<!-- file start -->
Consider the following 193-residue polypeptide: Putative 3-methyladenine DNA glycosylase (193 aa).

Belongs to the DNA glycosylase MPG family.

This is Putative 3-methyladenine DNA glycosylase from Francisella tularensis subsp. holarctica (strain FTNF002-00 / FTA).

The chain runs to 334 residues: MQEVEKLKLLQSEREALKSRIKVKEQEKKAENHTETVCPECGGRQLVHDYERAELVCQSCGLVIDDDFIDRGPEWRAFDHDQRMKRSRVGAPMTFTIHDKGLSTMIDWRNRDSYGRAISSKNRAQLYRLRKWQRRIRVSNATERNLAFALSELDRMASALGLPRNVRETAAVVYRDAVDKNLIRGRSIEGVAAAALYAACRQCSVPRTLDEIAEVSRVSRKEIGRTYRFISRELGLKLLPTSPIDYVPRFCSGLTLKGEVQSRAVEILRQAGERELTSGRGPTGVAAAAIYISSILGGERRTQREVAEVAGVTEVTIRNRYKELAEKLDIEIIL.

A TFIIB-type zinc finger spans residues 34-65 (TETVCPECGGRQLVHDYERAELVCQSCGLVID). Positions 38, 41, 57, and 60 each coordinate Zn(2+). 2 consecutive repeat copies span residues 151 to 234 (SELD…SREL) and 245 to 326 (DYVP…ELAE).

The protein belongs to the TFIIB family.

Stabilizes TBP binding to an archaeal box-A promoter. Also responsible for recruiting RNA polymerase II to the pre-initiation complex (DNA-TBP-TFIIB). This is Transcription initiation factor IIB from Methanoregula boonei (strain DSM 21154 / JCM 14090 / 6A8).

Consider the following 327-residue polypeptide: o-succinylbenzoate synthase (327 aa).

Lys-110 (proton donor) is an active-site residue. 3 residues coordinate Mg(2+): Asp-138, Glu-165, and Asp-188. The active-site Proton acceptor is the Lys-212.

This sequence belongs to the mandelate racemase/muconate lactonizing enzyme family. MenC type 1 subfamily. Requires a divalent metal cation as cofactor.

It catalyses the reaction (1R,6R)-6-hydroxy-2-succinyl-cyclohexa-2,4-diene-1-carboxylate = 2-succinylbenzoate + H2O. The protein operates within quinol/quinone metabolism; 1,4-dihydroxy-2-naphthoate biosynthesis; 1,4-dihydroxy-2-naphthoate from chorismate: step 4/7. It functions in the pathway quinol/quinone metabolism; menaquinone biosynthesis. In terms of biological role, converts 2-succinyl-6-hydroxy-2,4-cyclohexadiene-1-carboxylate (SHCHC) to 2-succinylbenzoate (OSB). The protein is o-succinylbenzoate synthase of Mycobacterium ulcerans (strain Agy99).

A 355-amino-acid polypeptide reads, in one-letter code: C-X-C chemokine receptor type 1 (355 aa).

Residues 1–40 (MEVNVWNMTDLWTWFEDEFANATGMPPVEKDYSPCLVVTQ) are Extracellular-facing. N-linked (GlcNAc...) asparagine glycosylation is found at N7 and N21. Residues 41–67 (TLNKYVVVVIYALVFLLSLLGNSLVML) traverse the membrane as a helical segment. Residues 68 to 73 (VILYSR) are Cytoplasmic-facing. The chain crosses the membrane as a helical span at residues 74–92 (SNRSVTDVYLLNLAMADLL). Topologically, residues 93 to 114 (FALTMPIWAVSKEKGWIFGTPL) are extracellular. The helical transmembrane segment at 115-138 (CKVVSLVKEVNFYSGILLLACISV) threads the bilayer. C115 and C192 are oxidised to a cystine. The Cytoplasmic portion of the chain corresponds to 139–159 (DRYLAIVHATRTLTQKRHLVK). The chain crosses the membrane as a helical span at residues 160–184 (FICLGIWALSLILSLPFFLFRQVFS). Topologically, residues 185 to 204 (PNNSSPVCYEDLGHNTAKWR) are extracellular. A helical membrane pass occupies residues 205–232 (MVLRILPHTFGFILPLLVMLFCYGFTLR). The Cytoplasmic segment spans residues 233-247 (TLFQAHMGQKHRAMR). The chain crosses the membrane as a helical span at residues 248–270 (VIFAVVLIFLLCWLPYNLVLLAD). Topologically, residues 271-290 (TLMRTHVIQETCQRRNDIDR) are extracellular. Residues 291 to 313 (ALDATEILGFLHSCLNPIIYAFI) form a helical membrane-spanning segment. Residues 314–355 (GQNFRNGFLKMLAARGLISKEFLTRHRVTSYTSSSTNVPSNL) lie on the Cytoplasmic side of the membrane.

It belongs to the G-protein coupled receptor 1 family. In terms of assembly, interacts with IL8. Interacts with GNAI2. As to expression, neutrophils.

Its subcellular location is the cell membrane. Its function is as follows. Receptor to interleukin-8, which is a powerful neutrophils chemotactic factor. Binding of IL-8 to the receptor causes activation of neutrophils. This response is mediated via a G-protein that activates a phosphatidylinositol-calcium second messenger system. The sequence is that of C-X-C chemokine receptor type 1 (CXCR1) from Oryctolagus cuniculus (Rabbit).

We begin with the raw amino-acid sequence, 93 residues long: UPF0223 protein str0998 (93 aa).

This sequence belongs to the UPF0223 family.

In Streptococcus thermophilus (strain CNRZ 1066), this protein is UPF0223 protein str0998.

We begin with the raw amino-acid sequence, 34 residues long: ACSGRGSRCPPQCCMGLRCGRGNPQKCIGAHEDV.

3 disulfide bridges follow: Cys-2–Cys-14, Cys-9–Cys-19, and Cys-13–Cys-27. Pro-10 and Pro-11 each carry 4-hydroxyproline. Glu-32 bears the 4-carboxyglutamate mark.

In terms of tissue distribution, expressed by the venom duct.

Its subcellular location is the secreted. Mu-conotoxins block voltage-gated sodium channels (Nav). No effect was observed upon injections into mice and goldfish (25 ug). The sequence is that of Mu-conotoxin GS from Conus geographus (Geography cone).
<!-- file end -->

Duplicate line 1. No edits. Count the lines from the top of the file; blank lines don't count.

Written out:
Consider the following 193-residue polypeptide: Putative 3-methyladenine DNA glycosylase (193 aa).